As a valued member or stakeholder, we understand you may have questions about the new strategy. Below are questions that have already been asked. If you’ve got a question that isn’t answered below, please submit it to the form at the bottom of the page.
On 14 April 2021, YWCA Australia announced our ‘Re-imagining the Y’ five-year strategy – the YWCA Evolve Strategy, or as we like to call it, YeS 2026.
YeS 2026 is comprised of four stages.
- The ‘Envision’ stage took place between September 2020 and February 2021. Our Executive Team and Board considered feedback from teams, members and experts to focus our social impact and set a revised five-year strategy.
- The ‘Ignite’ stage is the six-week period from mid-April until the end of May 2021 designed to share the details of YeS 2026 with our teams, valued members, and the public.
- Our ‘Design’ stage begins June 2021 and will last until March 2022. We’ll be designing ‘how’ the focus will shift, with considerable input from our teams and our members. During this time, we will respectfully and transparently plan any transitions and ensure consistent, transparent and clear communications. We will examine everything we do and highlight areas where we think we can grow, and areas we may need to change or transition, to realign our day-to-day operations with our new strategy. This stage will also show us what won’t be changing and how we are progressing over time.
- ‘Enact’ will be the final stage, taking place from 2022 until 2026. Over time, we’ll smoothly transition into our new strategy, amplifying our voice and growing our impact.
A future where gender equality is a reality. This is in line with our current vision, though simplified, and is also in line with World YWCA’s goals.
This ambitious vision is predicted to take 100 years to achieve at the current rate of change and we will contribute to making it happen.
Making young women’s leadership and women’s housing our priority for gender equity in Australia. This is narrowed from YWCA’s previous purpose, which we believe provides clarity going forward.
Our purpose acknowledges:
a) Young women and women need homes to be safe, happy, healthy and secure. This is the social change we will galvanise around and the focus of the young women’s thought leadership we will foster.
b) Young women’s leadership and women’s housing are the priority issues YWCA will respond to, and impact.
c) We will serve young women and women, including people of marginalised genders, as the primary beneficiaries of the Y’s work. We understand that girls may be secondary beneficiaries of our work.
d) We see our role to impact gender equity, as you can’t achieve equality without equity.
1. Young women and women experience increased wellbeing, safety and security in their homes.
2. Young women lead policy and systems change for effective housing pathways and social supports.
We need to ensure that everything we do is building towards these two long-term goals.
Our five ‘Core Activities,’ will ensure we are focused on the right activities, those aligned to our purpose, to deliver impact.
The five core activities are:
1. Apply an intersectional feminist approach to achieve sustainability and impact.
2. Galvanise membership to advocate for young women and women’s housing, support services and systems change.
3. Deliver safe, affordable housing and referral pathways for young women and women.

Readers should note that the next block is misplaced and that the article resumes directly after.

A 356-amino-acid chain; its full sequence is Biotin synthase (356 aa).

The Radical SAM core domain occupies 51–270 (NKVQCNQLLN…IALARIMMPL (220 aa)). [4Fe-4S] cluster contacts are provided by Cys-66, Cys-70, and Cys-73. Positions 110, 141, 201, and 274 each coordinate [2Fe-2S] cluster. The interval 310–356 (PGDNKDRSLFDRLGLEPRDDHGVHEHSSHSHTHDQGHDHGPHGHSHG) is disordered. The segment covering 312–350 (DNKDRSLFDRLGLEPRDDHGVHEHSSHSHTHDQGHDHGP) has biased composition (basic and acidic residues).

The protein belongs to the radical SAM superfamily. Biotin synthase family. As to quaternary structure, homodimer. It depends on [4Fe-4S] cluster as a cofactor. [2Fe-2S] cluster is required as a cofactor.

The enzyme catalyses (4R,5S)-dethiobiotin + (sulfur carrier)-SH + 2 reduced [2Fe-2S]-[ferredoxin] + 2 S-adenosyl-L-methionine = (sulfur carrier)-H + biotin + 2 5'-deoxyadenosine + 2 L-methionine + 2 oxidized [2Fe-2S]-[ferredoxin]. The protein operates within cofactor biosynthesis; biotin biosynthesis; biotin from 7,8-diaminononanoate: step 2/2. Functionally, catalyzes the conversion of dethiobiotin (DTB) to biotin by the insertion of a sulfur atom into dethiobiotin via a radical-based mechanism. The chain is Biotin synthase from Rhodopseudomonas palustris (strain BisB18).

4. Provide case management and support to young women and women at risk of, or experiencing, homelessness.
5. Create tailored leadership pathways for young women with lived experiences in homelessness and housing risk.
YeS 2026 does mean that over time we will be transitioning out of services and programs that are not aligned with YeS 2026.
Evolution is part of the YWCA DNA. Over the years, YWCA has pivoted regularly to reflect changing social, political and economic times and today, another evolution is required for us to stay relevant and continue driving real change as we advocate for gender equity, to make progress towards gender equality.
We are confident that this strategy will increase our ability to deliver real impact for young women and women in Australia long into the future.
No. Certainly we will be building on the strengths and expertise we already have in housing, and we will grow in this area.
One of our long-term goals is that young women and women experience increased wellbeing, safety and security in their homes. We have identified four other core activity areas, in addition to housing, to progress towards achieving that outcome.
Many programs will still be relevant. For example, family and domestic violence programs.
Over the years we’ve made significant progress as we’ve gone through several evolutions, adapting to the ever-changing issues impacting women.
COVID-19 also highlighted vulnerabilities. We determined we needed to thrive, not just survive.
The significant and important work completed by the Y during our 2018 merger was revisited, which focused on Sustainability and Impact to create the best possible Y.
Our Board believed YWCA’s current purpose, strategy and activities were too broad, which led to a lack of clarity and focus. To grow our strength as an organisation, there was a need to focus and narrow our activities to areas we are confident will drive systemic change. There was a need to consolidate, be clear on who we serve and align client service offerings to clear outcomes, to ensure we achieve our purpose.
We also need an organisation that, financially, structurally and culturally is tailored to support our purpose and strategy.
Finally, living and delivering intersectional feminism internally and externally will change how YWCA operates. We need not only to sustain but amplify intersectional feminism.
Housing is a feminist issue. We considered the top 10 gender equality issues facing young women and women in Australia today, and landed on housing and homelessness, with lived experience leadership in order to maximise impact.
By focusing in these areas, we can build on our strength of ensuring the voices of young women are heard. We also have a long and proud history in the provision of safe accommodation to women.
Largely, a lot of our systems in Australia see affordable housing needs and homelessness issues as genderless issues and that simply isn’t true.